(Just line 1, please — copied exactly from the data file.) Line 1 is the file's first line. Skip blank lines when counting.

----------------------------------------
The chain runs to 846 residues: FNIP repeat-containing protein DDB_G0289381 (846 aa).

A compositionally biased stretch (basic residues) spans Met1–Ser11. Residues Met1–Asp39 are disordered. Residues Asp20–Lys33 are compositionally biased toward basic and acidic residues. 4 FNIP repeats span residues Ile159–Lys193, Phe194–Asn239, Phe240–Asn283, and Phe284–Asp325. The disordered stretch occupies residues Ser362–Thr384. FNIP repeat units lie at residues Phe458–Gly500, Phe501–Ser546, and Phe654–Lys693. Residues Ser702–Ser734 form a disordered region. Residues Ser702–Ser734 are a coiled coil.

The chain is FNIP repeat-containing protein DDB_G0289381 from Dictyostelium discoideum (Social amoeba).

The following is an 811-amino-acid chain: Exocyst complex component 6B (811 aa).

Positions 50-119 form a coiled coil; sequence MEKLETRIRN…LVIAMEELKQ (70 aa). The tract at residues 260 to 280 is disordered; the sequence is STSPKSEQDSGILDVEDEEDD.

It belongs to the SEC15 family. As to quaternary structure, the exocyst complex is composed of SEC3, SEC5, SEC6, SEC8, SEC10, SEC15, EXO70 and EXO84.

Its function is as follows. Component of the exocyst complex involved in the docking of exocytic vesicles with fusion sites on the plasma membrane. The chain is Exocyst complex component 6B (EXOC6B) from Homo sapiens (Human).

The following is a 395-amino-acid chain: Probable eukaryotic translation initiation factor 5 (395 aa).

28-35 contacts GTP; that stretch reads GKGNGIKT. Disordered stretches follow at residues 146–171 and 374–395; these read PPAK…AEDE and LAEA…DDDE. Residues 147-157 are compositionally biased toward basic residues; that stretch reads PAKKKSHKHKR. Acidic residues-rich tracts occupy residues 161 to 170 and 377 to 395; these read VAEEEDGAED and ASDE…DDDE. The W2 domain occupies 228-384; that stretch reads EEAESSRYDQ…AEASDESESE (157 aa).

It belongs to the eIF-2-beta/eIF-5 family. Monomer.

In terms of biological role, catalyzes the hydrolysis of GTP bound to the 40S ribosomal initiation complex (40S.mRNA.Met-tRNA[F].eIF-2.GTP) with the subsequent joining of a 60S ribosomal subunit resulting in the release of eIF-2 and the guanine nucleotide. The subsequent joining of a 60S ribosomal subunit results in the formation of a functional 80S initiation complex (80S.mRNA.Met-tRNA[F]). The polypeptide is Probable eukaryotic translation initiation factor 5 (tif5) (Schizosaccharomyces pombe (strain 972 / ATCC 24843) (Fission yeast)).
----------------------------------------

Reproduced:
The chain runs to 846 residues: FNIP repeat-containing protein DDB_G0289381 (846 aa).